D’Souza Versus Rights

Dinesh D’Souza is a cheerleader for religion, and most any religion will do. His favored religion is Christianity, but short of that, he prefers a religious orientation to a secular one. In a recent article, he continues to find common cause with the Blame America First crowd of the radical left, discussing Islamist terrorism not in the context of problems within modern Islam that cause such terrorism, but in the context of alleged American failures.

D’Souza claims that Americans who advocate “the right to blaspheme, the complete exclusion of religious symbols from the public square, the right of teenage boys and girls to receive sex education and contraceptives, the right to abortion, prostitution as a worker’s right, pornography as a protected form of expression, gay rights and gay marriage, and so on… are producing a powerful ‘blowback’ from the House of Islam.”

The first thing to notice is that American domestic politics are hardly the legitimate concern of non-American Muslims. I agree with D’Souza that Islamists hate America for its freedoms, but D’Souza is wrong to suggest that any part of the fault lies with America. Certainly we should not alter our domestic policies in a shortsighted attempt to prevent “blowback” from Islamist terrorists.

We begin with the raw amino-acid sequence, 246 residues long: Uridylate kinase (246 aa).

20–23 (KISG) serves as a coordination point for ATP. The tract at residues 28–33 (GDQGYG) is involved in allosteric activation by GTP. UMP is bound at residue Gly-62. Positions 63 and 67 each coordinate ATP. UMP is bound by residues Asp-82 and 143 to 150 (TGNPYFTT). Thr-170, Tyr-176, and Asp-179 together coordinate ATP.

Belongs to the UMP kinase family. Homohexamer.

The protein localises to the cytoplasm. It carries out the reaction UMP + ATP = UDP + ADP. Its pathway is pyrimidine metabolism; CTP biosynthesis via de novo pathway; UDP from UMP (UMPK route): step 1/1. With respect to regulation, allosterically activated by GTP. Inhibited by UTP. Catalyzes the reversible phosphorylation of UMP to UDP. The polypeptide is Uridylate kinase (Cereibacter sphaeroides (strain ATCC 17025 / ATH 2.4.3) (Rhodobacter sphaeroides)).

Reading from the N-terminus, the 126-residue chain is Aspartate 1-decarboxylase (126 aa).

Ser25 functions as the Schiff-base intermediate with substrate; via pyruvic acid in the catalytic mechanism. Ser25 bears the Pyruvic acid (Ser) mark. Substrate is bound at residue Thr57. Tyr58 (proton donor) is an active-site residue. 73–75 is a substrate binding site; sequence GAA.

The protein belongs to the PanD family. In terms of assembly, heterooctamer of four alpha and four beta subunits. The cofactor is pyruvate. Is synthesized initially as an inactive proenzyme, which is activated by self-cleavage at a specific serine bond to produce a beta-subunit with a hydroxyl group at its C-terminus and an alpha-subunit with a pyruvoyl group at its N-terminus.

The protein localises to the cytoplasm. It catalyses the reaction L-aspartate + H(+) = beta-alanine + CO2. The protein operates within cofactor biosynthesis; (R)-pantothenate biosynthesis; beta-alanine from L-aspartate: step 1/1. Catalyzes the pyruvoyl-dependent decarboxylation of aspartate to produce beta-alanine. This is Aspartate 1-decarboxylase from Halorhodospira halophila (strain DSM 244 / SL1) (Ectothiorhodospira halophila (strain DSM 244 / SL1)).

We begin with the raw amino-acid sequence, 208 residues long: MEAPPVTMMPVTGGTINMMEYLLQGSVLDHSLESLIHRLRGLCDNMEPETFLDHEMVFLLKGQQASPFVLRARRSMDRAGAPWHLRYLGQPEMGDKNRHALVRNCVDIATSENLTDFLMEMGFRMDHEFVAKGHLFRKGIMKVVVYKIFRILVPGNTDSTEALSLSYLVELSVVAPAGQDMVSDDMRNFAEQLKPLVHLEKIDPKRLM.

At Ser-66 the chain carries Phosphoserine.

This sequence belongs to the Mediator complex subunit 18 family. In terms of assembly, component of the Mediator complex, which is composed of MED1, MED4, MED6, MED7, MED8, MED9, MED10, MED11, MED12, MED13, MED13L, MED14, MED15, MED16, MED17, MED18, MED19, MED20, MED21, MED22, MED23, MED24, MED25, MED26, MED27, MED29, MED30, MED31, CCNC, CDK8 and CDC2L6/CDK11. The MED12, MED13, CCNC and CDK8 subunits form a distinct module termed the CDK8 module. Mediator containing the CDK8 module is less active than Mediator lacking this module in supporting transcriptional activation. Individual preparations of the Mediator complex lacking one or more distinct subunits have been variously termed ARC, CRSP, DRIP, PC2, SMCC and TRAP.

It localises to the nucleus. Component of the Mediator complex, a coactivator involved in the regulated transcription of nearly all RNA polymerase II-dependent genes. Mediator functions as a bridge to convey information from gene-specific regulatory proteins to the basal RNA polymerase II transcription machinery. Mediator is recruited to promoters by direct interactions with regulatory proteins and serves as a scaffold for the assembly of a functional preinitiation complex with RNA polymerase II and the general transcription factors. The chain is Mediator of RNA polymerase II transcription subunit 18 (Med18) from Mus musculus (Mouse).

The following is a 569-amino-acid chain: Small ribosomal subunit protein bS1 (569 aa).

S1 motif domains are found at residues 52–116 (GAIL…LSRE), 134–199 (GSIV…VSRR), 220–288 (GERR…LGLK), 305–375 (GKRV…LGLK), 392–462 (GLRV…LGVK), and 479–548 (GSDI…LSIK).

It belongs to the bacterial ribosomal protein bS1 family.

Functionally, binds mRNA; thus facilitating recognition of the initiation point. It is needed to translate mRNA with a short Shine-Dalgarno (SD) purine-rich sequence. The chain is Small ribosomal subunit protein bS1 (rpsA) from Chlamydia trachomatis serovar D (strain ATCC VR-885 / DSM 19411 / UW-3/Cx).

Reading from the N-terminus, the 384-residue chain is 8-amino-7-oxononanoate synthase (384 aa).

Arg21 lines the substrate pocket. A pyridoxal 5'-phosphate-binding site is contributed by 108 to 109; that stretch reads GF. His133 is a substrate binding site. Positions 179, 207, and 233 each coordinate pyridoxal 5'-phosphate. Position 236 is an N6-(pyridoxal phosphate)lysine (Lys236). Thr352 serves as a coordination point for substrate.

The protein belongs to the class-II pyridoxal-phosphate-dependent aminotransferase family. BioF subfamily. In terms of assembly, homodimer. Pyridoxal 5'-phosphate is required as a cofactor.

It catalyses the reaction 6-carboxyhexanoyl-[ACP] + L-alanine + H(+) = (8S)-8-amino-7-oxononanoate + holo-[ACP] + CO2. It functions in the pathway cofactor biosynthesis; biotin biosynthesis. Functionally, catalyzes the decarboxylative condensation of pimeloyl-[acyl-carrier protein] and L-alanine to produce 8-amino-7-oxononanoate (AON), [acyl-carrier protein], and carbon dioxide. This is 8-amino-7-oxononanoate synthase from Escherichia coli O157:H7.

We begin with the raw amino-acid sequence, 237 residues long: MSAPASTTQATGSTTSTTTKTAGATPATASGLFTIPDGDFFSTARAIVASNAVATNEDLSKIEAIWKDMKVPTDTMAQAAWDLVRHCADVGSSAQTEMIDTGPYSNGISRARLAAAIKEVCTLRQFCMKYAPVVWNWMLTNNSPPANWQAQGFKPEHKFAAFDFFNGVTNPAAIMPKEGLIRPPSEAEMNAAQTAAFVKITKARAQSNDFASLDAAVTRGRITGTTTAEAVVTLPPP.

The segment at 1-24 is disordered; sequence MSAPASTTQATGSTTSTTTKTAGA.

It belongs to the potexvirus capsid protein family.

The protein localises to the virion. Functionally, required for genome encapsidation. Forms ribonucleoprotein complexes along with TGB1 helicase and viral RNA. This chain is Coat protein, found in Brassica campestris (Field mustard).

D’Souza, in criticizing leftists, also packages items that do not fit together logically. I think that people have the right to blaspheme. Women have the right to get an abortion. Consenting adults have the right to trade sex for money (as I’ve argued,) produce and view pornography, engage in homosexuality, and partner romantically with whom they choose. I do not advocate “the complete exclusion of religious symbols from the public square,” but neither do I think that Christian symbols should dominate that square. I think that non-abusive parents have the right to raise their children and to set policies concerning sex education and contraceptives.

What is the alternative to the liberties that I endorse? To blaspheme means “to speak impiously or irreverently of (God or sacred things).” For example, the phrases “God damn it” and “God does not exist” are blasphemous. The alternative to the right to blaspheme is the imposition of legal penalties for blasphemy; for example, some Americans call for the death penalty for blasphemers. The alternative to the right to abortion is the imposition of legal penalties on doctors and women involved with abortion. The alternative to legal prostitution is today’s hypocritical prohibition that fosters violence and disease. (However, most American “liberals” do not favor legal prostitution, as D’Souza suggests.) The alternative to legal pornography is censorship. While calls for censorship are in vogue among both the left and the right, they are incompatible with freedom of speech. The alternatives to gay rights and gay unions are legal penalties for homosexuality (in the “House of Islam” homosexuals often are killed) and discriminatory contract law.

In a future article, perhaps D’Souza can explain precisely what legal penalties he believes Americans should adopt against blasphemy, abortion, pornography, and homosexuality. Otherwise, perhaps he can explain why he thinks some such liberties deserve legal protections while others don’t.

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